Oh, that’s a fantastic example, FictionFan! I’m very glad you mentioned it. You’re right that Abbott gives Lzzie a really strong, well-crafted voice. She has a keen ear for the dialogue, to, I think. You make an interesting point, too, about Lizzie’s age. It works well to show both her naivete and her developing world knowledge.
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A child narrator can be a very difficult thing to get right, but when an author does it can be devastating!
It really can be, KBR! It takes real skill to convey that voice, when it works, it’s got so much potential to be powerful.
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Really interesting topic, Margot! So hard to get right. I very much admire Catherine O’Flynn’s What was Lost for her skill in creating Kate, from whose perspective we see part of the novel. I think she is around eleven, and O’Flynn gets it exactly right, I think.
Oh, I think you’re right, Christine. Her voice is done very well, and that makes the story so much stronger. I’m glad you mentioned that example; I read that book eight or nine years ago, and I still think about it. It is hard to get that voice right, though; it takes a keen ear for the way young people talk, and it takes writing skill.
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I have enjoyed the books in the Flavia de Luce series I have read. Flavia is a remarkable character.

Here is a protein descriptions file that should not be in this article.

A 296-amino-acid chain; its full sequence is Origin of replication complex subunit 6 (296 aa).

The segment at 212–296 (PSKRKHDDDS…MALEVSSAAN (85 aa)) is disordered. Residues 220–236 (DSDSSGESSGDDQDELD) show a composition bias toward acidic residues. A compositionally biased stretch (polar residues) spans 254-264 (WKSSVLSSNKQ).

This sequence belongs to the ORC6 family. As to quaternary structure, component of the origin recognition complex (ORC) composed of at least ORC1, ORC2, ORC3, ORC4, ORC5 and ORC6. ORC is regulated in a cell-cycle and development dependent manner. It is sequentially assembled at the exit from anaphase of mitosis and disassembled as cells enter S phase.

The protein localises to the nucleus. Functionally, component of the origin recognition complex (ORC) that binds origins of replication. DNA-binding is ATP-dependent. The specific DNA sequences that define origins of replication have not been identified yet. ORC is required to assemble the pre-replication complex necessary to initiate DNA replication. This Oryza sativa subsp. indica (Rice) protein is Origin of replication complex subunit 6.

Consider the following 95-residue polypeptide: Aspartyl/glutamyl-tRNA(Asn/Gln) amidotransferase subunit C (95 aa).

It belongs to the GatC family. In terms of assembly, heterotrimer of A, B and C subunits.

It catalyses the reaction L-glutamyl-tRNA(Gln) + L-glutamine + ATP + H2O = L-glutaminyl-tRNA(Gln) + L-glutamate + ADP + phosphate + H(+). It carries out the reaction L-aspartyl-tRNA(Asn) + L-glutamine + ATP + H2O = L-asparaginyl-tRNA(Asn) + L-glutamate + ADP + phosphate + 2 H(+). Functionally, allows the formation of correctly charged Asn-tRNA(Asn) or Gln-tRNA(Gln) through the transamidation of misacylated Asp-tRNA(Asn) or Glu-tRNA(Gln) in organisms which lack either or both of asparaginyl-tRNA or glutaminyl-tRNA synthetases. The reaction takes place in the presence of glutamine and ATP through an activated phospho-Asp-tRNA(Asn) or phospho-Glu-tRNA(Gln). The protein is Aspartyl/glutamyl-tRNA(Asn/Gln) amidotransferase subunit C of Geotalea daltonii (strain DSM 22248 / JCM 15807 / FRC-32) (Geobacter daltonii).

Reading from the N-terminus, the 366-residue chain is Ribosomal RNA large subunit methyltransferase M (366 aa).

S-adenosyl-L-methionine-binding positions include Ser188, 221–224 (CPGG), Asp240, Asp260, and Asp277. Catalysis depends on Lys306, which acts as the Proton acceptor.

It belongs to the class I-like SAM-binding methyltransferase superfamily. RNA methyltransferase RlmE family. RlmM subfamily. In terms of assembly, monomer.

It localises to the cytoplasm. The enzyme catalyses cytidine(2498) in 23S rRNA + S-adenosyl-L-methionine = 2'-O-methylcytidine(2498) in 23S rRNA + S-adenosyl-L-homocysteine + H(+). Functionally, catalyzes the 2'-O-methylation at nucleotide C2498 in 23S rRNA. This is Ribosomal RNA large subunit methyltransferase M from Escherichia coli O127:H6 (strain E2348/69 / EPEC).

The post made me think of the Leaders & Legacies series by Fireside Publishing in which each book is an adventure featuring a Canadian Prime Minister as a young person. Most vividly is Showdown at Border Town – An Adventure of the Young Paul Martin by Caroline Woodward. The author won a contest to write the story about Paul Martin. Caroline was 15 when she wrote the book. The story is well done. The books may be intended for young adults but I think we should have the latitude to comment on such books as well as adult books.
Unfortunately, I am not seeing any signs of further books in the series.
The Leaders and Legacies series is creative and well-conceived, I think. And I remember when Caroline Woodward was announced as the author of Showdown…. I love it that a talented young person had that opportunity. I hope more of those books get published, Bill, but I’m not seeing anything to indicate that, either. It’s such an innovative idea, isn’t it? And yes, Flavia de Luce is an original and remarkable character.